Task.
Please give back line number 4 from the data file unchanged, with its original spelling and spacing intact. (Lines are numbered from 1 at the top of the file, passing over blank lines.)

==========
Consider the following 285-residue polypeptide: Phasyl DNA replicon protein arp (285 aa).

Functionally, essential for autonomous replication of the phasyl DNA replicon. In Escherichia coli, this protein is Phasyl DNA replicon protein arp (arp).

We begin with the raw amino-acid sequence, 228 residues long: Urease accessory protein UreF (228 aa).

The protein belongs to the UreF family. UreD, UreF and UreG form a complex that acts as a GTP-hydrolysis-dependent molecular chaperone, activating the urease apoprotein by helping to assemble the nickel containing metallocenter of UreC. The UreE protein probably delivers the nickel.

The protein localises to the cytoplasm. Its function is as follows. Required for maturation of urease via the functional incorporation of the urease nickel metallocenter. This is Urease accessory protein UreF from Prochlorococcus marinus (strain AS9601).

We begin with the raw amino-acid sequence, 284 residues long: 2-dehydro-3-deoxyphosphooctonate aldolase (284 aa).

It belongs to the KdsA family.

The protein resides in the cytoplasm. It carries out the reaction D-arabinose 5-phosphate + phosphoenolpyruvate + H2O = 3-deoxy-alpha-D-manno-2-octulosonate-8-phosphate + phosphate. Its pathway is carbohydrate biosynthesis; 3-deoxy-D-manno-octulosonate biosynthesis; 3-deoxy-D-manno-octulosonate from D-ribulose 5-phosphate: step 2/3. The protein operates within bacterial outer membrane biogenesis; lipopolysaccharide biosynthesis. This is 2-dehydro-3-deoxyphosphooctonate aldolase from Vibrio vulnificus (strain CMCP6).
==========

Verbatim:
The protein belongs to the UreF family. UreD, UreF and UreG form a complex that acts as a GTP-hydrolysis-dependent molecular chaperone, activating the urease apoprotein by helping to assemble the nickel containing metallocenter of UreC. The UreE protein probably delivers the nickel.